Ingham, Deena, and Alexis Weedon. “Time Well Spent: The Magazine Publishing Industry’s Online Niche.” Convergence: The International Journal of Research into New Media Technologies 14 2 (2008): 205-20. Print.

Stewart, Dodai. “Tyra the Tyrant Has Fired Mr. Jay, Miss J and Nigel Barker from ANTM.” Jezebel. Jezebel, 20 Apr. 2012. Web. 21 Apr. 2012. <http://jezebel.com/5903702/tyra-the-tyrant-has-fired-mr-jay-miss-j-and-nigel-barker-from-antm?tag=america.s-next-top-model&gt;.

Wilson, Eric. “Bloggers Crash Fashion’s Front Row.” The New York Times 27 Dec. 2009, New York ed., Style sec.: ST1. Print.

Wait, so can you clarify what this is about?

Through every medium there are publications meant to appeal to women, from the thick flimsy Fabio covered paperback of the grocery store to the slick colorful pages of Ladies Home Journal.  With the expansion of the Internet, Jezebel.com has worked to establish itself as a “women’s blog.”    However, the newness of the Internet makes this distinction lack a great deal of clarity, as there is no precedent of standard to understand what that distinction means.  This entails analyzing its part in Gawker media, its structure and tone, and the different aspects of its tagline “ Celebrity, Sex and Fashion For Women. Without Airbrushing.”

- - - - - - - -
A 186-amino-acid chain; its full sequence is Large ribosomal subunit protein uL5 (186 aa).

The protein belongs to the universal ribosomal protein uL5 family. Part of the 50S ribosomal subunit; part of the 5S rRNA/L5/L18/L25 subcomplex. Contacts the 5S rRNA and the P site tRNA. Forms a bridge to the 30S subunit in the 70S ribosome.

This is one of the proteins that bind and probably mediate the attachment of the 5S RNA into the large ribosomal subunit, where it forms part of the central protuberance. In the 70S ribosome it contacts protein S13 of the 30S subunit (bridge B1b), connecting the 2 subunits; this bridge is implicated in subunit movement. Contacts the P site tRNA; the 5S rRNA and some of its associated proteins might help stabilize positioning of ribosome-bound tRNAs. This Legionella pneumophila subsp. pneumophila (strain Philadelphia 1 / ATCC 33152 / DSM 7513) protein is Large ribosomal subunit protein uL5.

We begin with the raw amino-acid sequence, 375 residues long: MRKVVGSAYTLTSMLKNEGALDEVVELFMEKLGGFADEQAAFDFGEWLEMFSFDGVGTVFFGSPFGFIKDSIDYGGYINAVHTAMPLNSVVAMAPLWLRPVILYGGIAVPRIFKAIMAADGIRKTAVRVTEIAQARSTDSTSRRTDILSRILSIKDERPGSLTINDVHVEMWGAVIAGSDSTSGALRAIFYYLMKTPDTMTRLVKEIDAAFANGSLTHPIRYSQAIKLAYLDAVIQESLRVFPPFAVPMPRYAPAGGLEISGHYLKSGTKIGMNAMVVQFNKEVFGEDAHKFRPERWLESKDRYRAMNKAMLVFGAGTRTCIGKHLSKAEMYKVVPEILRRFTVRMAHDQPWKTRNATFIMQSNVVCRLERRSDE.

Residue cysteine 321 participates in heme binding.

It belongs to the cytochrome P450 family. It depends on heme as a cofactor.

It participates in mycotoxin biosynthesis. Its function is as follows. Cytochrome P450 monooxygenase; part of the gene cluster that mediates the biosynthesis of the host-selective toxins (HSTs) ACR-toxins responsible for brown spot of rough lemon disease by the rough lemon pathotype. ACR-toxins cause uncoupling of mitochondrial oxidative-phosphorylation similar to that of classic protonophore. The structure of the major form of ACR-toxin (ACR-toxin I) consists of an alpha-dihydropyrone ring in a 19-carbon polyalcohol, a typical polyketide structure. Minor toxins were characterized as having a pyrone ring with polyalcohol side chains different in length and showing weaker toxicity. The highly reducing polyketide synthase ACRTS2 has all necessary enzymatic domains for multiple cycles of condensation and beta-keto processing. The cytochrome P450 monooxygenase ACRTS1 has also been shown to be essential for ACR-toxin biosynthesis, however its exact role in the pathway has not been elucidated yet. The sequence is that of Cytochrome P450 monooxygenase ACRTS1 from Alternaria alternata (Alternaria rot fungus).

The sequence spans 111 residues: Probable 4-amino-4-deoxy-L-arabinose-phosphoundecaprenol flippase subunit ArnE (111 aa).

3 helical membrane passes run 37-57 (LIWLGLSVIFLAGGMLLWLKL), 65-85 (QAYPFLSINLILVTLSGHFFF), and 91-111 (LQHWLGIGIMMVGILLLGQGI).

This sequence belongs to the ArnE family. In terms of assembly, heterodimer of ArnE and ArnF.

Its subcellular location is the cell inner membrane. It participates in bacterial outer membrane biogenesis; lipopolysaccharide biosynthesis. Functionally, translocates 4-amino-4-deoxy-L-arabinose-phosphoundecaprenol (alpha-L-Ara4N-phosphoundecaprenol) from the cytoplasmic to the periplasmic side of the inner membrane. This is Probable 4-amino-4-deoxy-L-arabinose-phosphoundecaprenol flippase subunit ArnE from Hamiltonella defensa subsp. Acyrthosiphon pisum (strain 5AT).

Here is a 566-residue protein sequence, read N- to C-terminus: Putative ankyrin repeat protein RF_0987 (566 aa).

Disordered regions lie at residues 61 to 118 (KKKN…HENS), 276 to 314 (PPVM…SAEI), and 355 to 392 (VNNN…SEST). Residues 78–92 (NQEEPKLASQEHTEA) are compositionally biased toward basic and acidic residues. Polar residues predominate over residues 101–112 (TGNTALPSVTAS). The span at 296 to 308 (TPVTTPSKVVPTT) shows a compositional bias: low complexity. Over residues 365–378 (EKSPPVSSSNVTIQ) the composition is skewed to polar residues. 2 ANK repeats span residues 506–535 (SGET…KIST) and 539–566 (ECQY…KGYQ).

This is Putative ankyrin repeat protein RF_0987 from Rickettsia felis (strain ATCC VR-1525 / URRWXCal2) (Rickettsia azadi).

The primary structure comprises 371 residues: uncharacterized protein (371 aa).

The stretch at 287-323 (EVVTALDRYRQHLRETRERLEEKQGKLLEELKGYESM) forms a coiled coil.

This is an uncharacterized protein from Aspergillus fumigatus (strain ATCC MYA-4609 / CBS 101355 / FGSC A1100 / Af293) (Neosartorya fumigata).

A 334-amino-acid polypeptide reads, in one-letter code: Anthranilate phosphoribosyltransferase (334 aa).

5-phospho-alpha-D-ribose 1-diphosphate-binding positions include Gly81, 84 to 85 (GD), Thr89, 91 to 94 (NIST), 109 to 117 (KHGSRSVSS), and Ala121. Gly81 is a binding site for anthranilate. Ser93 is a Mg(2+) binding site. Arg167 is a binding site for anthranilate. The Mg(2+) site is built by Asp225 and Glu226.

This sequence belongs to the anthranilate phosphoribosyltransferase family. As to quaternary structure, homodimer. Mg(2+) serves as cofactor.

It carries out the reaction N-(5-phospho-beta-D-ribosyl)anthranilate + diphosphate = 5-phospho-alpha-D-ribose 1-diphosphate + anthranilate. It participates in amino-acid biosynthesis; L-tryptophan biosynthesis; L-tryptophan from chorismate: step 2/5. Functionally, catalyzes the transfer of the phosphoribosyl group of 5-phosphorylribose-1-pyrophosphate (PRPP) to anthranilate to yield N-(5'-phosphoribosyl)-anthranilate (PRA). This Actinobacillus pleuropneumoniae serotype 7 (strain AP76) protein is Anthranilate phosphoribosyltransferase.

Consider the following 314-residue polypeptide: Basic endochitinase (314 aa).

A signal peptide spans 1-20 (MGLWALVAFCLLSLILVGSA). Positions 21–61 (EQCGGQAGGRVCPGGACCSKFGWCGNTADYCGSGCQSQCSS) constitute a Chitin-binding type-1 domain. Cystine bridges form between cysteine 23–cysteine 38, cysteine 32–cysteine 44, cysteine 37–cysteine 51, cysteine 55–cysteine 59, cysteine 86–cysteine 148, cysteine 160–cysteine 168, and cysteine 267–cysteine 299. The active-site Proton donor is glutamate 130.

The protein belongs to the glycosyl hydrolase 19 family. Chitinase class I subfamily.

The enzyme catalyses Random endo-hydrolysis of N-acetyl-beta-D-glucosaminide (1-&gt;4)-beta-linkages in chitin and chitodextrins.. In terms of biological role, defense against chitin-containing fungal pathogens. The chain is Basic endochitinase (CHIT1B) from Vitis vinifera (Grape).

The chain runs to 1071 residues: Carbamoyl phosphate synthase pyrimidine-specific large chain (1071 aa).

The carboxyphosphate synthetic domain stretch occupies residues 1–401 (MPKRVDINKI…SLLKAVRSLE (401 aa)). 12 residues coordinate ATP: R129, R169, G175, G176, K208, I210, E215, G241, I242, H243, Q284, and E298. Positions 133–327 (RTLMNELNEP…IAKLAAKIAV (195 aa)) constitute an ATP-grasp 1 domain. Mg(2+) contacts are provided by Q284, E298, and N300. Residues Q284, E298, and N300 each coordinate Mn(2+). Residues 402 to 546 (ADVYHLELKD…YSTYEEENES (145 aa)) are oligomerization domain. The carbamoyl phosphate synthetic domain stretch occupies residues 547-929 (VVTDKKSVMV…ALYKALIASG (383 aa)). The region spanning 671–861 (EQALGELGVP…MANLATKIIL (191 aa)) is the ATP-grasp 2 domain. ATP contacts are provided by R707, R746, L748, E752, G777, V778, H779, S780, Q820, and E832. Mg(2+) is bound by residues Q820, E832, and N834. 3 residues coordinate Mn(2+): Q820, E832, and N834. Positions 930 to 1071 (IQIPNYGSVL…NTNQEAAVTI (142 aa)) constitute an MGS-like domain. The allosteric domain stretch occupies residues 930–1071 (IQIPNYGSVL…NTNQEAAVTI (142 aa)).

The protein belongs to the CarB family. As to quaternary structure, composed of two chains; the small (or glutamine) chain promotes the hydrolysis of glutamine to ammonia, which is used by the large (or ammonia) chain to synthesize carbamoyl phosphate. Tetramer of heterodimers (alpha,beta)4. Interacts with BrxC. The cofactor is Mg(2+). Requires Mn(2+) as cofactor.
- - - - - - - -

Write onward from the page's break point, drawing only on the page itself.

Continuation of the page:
In order to understand what the vague term “ a women’s blog” means, the different aspects of Jezebel.com must be pulled apart and analyzed, in order to create a more understandable whole.  Without understanding the components and context of the site, there is no way to understand the impact and meaning of the site itself.   An important part of the context of Jezebel is its part in Gawker media. Like Jezebel, each Gawker media blog has been successful by micro targeting its content to a specific segment of the population.  It is in alignment with this business model that Jezebel has come into play. It is important, especially given the distinctive tone of Gawker works to analyze how Jezebel fits within these works. It is also important to frame Jezebel within the history of female-targeted works in different media forms, and how it has taken on the mantel of this genre for the digital age.